Is There a Disconnect between Capital Markets and the “Real” US Economy?

Conference call with David Ranson

David argued that the disconnect between capital markets and the real economy isn’t what many people believe. HCWE’s analysis is closely aligned to classical economics, a la Adam Smith et al. This stock-market downturn was not much different from the last five. Sharp declines are followed by sharp rebounds. On average in the first 12 months following a downturn you have super normal returns, followed by good returns over next 12 months and it’s only in the third 12 months that you get sub-normal returns. This downturn has seen a much more rapid recovery - the ‘half-life’ has moved from 8 months to just two and a half weeks. Whilst we are seeing a complete rebound in the US, Japan, and Switzerland, the Emerging Markets have only seen a 50% rebound.

Capitalist economies driven by free markets have the best conditions for resilience. The US economy was actually accelerating in Q1 at 3% growth which not many people realised. So at least in terms of the US, David does not believe we are in a recession, he calls it an interruption, although history will claim a recession due to the superficial definition of a fall in GDP over two quarters in succession. He doesn’t believe the IMF, OECD, World Bank and many other bodies prediction of a great depression situation is likely at all and David sides with Ben Bernanke who has described the recent crisis as akin to a snowstorm which once over will see GDP bounce back.

David believes the dark side of the situation is unemployment. The labour market was not in good shape as we headed in to 2020 despite the supposed three and a half percent unemployment rate. This rate is not well measured; David proposes a different way of measuring labour-market health by dividing the amount of employment by the population of working age. The labour-market side of the economy doesn’t have resilience, as it’s shown over and over again, so this is where the disconnect lies with the stock markets. Take the recession of 2008; at the beginning of this year it had taken 12 years to get only halfway back to pre-2008 labour-market health. The stock market is not pricing in unemployment levels, the un-resilient side of the economy. Its job is not to be a labour-market indicator; its job is to price earnings, which are a function of output. David is predicting that real GDP will outperform its average in the medium term whilst employment will underperform. That actually creates favourable conditions for stock market returns as growth in employment is not positive for earnings.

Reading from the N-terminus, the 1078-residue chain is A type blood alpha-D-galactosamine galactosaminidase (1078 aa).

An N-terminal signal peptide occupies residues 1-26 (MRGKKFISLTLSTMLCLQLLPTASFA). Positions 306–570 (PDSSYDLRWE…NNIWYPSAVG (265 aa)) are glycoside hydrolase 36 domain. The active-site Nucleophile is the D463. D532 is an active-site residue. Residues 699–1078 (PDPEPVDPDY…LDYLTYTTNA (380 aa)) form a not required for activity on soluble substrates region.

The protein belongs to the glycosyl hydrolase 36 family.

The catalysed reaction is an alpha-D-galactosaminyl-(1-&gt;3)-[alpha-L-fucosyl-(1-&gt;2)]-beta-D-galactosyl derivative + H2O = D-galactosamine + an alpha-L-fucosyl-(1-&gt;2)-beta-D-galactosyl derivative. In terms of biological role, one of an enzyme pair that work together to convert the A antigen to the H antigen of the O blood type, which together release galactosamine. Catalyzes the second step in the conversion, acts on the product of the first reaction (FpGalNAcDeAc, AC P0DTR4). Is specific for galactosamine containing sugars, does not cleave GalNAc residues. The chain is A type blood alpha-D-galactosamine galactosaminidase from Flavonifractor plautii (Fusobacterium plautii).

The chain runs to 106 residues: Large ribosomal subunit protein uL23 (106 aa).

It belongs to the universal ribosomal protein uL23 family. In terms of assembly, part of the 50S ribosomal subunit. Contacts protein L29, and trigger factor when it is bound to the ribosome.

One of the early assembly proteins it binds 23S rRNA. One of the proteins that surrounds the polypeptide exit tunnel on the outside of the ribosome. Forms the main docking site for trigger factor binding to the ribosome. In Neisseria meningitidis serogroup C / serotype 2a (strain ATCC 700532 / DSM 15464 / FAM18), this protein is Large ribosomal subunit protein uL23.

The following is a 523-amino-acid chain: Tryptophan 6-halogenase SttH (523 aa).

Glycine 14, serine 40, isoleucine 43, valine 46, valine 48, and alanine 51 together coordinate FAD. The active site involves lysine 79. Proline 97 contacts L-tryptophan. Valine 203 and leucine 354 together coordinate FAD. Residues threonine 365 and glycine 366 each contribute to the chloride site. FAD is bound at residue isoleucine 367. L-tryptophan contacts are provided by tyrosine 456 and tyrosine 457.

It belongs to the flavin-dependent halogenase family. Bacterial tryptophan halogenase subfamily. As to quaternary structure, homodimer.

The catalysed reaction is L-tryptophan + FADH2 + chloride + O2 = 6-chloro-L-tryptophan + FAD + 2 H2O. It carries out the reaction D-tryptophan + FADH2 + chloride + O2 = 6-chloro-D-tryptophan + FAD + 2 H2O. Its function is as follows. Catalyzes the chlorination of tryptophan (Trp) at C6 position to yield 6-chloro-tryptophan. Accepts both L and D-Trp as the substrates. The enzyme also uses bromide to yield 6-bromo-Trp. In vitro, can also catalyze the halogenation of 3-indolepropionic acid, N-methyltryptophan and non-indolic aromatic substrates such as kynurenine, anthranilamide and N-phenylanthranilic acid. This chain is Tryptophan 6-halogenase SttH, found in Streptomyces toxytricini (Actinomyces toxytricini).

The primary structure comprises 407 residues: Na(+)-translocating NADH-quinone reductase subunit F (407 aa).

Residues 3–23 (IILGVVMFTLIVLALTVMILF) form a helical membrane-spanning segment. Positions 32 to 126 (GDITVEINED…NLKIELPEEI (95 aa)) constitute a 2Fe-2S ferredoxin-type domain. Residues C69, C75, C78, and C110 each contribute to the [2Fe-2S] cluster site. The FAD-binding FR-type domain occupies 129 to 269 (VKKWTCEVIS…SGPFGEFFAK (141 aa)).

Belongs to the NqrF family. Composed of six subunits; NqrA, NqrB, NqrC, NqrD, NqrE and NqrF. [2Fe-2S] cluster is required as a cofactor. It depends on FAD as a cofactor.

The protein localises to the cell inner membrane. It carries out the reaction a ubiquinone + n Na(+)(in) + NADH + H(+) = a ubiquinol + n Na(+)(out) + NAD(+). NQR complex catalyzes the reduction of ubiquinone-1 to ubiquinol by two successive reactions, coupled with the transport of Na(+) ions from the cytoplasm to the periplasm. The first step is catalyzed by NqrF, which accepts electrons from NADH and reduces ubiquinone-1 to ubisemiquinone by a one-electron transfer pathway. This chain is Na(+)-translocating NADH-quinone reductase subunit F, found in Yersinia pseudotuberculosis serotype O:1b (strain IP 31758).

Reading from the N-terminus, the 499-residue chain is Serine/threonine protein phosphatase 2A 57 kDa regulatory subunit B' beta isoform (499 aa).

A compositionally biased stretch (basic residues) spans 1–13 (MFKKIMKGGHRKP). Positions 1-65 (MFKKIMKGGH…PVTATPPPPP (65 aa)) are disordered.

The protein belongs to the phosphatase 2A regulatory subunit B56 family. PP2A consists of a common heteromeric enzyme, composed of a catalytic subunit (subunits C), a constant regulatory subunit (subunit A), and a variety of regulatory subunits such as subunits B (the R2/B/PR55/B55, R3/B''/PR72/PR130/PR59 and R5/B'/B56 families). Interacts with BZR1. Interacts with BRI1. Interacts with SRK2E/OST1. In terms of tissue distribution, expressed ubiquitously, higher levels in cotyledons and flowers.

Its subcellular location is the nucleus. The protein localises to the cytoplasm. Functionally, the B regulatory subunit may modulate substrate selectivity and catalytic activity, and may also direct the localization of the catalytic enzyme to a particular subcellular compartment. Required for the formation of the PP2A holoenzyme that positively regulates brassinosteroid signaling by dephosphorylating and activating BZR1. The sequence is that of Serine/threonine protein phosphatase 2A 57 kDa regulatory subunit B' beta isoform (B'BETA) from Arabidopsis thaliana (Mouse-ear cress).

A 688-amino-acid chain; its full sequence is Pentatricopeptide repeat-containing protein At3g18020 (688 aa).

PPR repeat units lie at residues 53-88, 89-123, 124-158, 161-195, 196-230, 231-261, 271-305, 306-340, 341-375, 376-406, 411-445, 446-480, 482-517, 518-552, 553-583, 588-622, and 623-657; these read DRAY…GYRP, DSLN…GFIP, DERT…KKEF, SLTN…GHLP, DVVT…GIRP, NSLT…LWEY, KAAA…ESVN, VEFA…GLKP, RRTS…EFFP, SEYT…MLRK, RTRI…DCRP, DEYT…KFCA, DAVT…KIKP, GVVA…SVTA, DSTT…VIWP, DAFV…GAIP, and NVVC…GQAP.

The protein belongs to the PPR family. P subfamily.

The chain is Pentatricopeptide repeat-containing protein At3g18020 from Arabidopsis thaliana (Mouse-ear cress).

He doesn’t believe that we have inflation round the corner; he uses the Consumer Price Index for the goods sector of the economy for his inflation forecasts as he finds other indicators slow-moving and inaccurate. In a crisis, credit spreads are no longer an accurate way of measuring the health of the economy. Corporate bond markets are very illiquid and are distorted by the Fed’s buying of corporate bonds.